We asked one of our favorite guest bloggers, Julia Cremin, to share her reflections as a teacher on summer break. We will share the three posts as a "Summer Break" series.
Ahhhh… the summer months. If you listen closely, you can hear the collective sigh of relief from millions of teachers across the country. I come from a family of educators, and during the long winter months in Wisconsin, we joke that the best part about teaching is June, July and August.
In all seriousness, the summer months are critical for any teacher. They provide you the time you need to reflect on the previous year, revise lessons, and make changes and improvements to your instruction.
One trick I’ve learned is to use a sticky note to jot down my reflections and ideas at the end of a lesson. I’ll then stick this note on a hard copy of my lesson plan or assignment handout, and file it away. This is a quick and easy way to remember to make changes or keep doing things the same for the next year.
However, over the years, these files become bulky and filled with out-of-date papers that I don’t need to hang on to. My files need to be purged so that I am only rifling through the most current versions. Additionally, revising and editing files based on my notes, and to meet the Common Core Standards, is a time consuming process.
During the summer break, I can chip away at this and other organizational projects that I simply don’t have time for during the school year. I find that spending 1-2 hours in my classroom once a week throughout the summer gives me the time I need to organize and tweak my lessons based on the notes I made to myself over the previous year.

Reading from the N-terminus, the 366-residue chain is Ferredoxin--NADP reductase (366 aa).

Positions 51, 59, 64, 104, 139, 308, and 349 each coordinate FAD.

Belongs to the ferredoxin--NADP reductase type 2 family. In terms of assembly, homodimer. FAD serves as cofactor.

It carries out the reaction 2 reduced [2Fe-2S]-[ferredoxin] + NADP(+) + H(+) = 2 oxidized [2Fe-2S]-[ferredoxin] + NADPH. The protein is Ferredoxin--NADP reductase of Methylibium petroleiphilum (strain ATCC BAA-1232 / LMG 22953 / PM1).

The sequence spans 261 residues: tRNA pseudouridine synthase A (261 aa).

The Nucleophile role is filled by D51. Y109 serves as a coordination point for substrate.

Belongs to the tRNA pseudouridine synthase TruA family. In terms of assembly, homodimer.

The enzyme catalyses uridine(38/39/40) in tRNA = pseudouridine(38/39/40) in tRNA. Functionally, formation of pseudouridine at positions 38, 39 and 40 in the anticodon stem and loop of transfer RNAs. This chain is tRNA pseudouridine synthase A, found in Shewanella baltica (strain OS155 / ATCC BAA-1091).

The summer months are often a very relaxing time to be in the building. In addition to having a clear mind that allows me to focus on organizing my files, typically few other staff members are around. This type of work environment enables me to be my most productive. I can put my favorite music station on Spotify and get down to work! Putting in just a small bit of time over the summer ends up making the return to the school year less stressful.
What would you do with 1-2 hours of uninterrupted time in your classroom?
Julia Cremin is a 6th grade Reading, Language Arts and Math teacher at O'Keeffe Middle School in Madison, WI. She is certified in Elementary Education (grades 1-9) with a minor in Mathematics. This is her fourth year teaching middle school.